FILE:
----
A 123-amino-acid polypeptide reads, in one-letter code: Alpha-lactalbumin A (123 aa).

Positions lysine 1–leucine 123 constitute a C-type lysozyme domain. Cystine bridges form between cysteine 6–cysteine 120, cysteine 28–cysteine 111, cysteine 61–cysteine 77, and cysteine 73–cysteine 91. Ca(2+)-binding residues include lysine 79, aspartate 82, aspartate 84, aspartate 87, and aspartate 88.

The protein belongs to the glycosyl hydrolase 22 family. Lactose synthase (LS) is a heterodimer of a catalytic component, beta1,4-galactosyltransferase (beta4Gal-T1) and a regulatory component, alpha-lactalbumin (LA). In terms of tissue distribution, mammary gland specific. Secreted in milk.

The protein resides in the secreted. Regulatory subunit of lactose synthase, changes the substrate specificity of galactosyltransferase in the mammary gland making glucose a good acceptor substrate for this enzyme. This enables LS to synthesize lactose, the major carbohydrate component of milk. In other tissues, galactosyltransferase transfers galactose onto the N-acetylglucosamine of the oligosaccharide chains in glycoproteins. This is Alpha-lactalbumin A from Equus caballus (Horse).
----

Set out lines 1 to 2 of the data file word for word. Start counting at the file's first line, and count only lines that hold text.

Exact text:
A 123-amino-acid polypeptide reads, in one-letter code: Alpha-lactalbumin A (123 aa).

Positions lysine 1–leucine 123 constitute a C-type lysozyme domain. Cystine bridges form between cysteine 6–cysteine 120, cysteine 28–cysteine 111, cysteine 61–cysteine 77, and cysteine 73–cysteine 91. Ca(2+)-binding residues include lysine 79, aspartate 82, aspartate 84, aspartate 87, and aspartate 88.